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Numerade Educator



Vector Basics Overview

In mathematics, a vector (from the Latin word "vehere" which means "to carry") is a geometric object that has a magnitude (or length) and direction. A vector can be thought of as an arrow in Euclidean space, drawn from the origin of the space to a point, and denoted by a letter. The magnitude of the vector is the distance from the origin to the point, and the direction is the angle between the direction of the vector and the axis, measured counterclockwise.


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Video Transcript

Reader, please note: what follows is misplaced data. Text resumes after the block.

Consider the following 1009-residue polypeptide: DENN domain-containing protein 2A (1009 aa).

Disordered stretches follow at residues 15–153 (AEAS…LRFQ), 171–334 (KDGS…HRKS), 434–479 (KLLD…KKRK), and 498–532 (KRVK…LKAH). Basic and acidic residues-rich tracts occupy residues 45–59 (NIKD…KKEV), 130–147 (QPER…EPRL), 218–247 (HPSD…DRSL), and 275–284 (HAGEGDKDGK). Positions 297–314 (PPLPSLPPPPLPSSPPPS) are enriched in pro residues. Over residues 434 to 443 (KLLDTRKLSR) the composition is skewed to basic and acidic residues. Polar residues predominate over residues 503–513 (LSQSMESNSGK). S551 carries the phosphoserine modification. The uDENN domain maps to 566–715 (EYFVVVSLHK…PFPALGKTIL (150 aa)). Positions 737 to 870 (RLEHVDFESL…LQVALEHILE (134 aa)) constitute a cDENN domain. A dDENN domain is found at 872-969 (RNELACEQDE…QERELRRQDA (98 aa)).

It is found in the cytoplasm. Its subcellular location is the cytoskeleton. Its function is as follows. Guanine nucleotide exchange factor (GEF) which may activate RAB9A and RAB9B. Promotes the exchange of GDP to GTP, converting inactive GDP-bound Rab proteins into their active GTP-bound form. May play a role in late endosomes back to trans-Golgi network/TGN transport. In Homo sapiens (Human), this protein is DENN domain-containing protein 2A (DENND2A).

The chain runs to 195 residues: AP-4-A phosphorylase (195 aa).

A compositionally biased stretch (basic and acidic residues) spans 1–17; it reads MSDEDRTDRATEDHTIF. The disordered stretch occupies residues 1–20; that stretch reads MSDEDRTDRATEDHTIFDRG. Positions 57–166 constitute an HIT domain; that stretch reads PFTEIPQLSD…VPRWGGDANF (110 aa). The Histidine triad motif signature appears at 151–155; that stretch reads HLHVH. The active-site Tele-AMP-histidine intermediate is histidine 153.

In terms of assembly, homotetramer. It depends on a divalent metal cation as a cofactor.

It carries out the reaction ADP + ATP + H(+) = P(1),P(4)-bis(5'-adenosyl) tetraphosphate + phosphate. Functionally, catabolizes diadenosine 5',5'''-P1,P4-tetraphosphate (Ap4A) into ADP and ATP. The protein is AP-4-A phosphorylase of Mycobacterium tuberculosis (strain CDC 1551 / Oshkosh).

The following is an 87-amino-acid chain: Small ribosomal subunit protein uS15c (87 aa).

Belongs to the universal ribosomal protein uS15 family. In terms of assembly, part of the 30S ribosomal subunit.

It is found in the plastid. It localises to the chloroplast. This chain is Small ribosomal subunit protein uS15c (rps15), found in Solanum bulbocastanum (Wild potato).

Okay, So a vector is a quantity that has two things. It has a magnitude and a direction. And so maybe the easiest way to see what a vector is is Just think about some examples, So some examples of vector quantities are forces. So if I apply a force to an object, of course it has a magnitude. I can have a greater force or a lesser force, but then it also has a direction. I can apply the same magnitude of force in different directions, and I'm gonna get different results. Another example would be philosophy. So if I go get in my car or my bike, whatever I can travel with a certain speed, that would be the magnitude of the velocity. But then I also have a direction in my direction. May change eso my velocity is gonna change. And so that makes it a victor quantity because it has a magnitude in a direction. So what about quantities that aren't vectors? All those would be scale er's And so some examples of scaler quantities would be temperature. So if I ask what's the temperature outside? I'm just going to get a quantity 28 degrees and there's no direction in that temperature is just That's the temperature. It's just a quantity. So another example of a scaler would be energy. So if I have an object, a ball or something like that, and it's gonna have a certain amount of energy, whether that's in the form of kinetic or potential, but the quantity of energy it has has nothing to do with any direction. So that would be a square, a scaler quantity. Okay, so if we're working in some sort of coordinate system, so if we have, say, the X Y plane or this could be, um, three dimensional space so we could also have a Z axis if you want to, then we can represent a vector quantity as in era. And now what we're gonna use to describe vectors are lower case letters like V with a little arrow on top. So this vector V Is this represented in this coordinate system as an arrow and it has components, so I can write the component vector and component form. And so thio each coordinate access. I have a component. So we has an X component, which I put Visa. Becks has why component and it has Z component like that. And of course, if I was just working in the X y plane, then maybe my vector only has two components of x component and a like a boat. But really, everything we're gonna talk about is the same whether you're thinking about having three components or just two components. All right, so let's say I have two vectors written in component for him. And just for now, I'm just gonna consider them in space of having 33 coordinates or components. Everything we're going to talk about works the same if we just have to components. So now if I have another victory, you has its three components. What I can do is I can add two vectors together, and this is really one of the most useful things about writing vectors and component form is because it gives me an easy way toe. Add them together. Soto add two vectors. What do I do? I simply add the components So the new X component is going to be the X component of fee plus the x component of you the new Y component. Just gonna add the why components and Then there's the component. Just add the Z components and we can actually visualize this in terms of errors. So if I have my Dr V right here and I have my vector you so I'm going to draw them, starting at the same point that so maybe I can think about this is some object on applying to force this way and force this way? Well, then where is the result? Enforce? Gonna be so what I do is I just take a copy of you. So let me put my copy of you up here. So this is awesome you. Now, the cool thing about vectors is that they really don't have to be based at any point. I can translate them and they're still the same vector. And then I can take my vector V and translated over here and put it at the end of you like that. This is still the specter of EU have just moved it over. And then the resulting vector is gonna be the diagonal. This parallelogram that's formed right here. So this is going to be the vector you plus B in here. So in addition to adding vectors, I can also re scale vectors. And what I mean by re scaling is actually re scaling a vector by a scaler values of making it either longer or shorter. So I could do that. So if I have a scaler, see, so just a number two or three or whatever and I multiplied by a vector and what happens is that each of the components of V gets re scaled by the same scaler quantity. See. So if I double the vector, if I multiplied by two, then all of the components just get multiplied by two. So these were sort of the arithmetic operations with vectors I can add vectors on. I could re scale vectors. So let's talk a little bit about the magnitude of a vector. So we said that the vector was quantity that had a magnitude and direction. So let's first talk about the magnitude of a factor. V Well, this is also called so it's also called the length of the vector, So the magnitude of a vector V is also called the length, and it's denoted by thes bars around the Vector V. It's sort of like absolute value of V, but it's the magnitude of the length of the And what is that equal to? What's the square root of the some all of the components square. And this is sort of coming from like the distance formula. So if I have a vector, the here and I have all of it components of as, say, an X component, why component Z component like that, then the length of the vector. And here I just mean really the literal length of this segment here that's making up the vector is just given by the distance. From this point to this point in this coordinate system, the distance formula is exactly this. So that's the length of the vector. And this also gives me a way to talk about the direction of a vector V. And so what do I mean by direction? Well, I sort of mean the way that it's pointing, but to be more specific, the direction of the is going to be a unit vector And what I mean my unit vector. I just mean that it's a vector of length, equal to one well, pointing in the same direction. So how do I find this direction? Vector of the well, I'm gonna denote it by V, and I'm gonna put a little hat over V so v hat. It's just gonna be V. So that gives me the direction. And to make it length one, I just divide by the length. So the direction of the is a specter where I take b and I divided by the length of the And so the nice thing about this notation is that any vector V can always just be written as its length your magnitude times its direction, Yeah.